By Claire Nelischer

2 Comments Add yours

  1. Priyanga J says:

    Doug Saunders beautifully articulates the achievements, challenges and limitations of an arrival city in chapter six,” The Death and Life of a Great Arrival City – Istanbul”. Through the narration of personal stories of individuals born in different generations, one can get the sense of the various changes and opportunities a city can provide an individual at different points in time (socially, economically and politically). From Sabri Kocyigit’s generation, the generation responsible for building “gecekondu” (night-arrivals), to the current new globalized middle class in Istanbul, one can see that there have been shifts in the thinking of modern residents of Istanbul in comparison to their ancestors as well as the needs of its people have changed to more of a profit based bourgeois culture. Furthermore, a once uni-ethnic place, has now changed into residents with various identities and cultures (Alevis, Kurds, Turkish, Sunnis and etc.)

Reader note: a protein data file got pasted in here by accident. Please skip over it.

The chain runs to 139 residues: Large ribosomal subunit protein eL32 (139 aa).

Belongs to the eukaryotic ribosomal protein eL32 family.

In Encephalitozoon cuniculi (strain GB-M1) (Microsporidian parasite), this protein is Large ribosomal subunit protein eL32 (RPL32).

Sabri’s generation consisted of people that were drawn to the city because of employment opportunities. His generation consisted of individuals who built settlements for the purposes of personal use, instead of market value. The second-generation immigrants, such as Kemal Dogans’ generation, are largely tenants, who rent out settlements for living and retail space. It is interesting to note that when Sabri arrived in Istanbul and started a living, it was due to the employment opportunities the city promised. In contrast, Kemal’s generation is arriving in the city due to push factors from rural areas such as rural deprivation. What can be learned from the current wave of migration from rural areas to urban areas is that it is producing high poverty rates in the city. Current rural-urban migrants cannot afford what Sabri and his colleagues once did (basic tools and resources to build a “gecekondu”).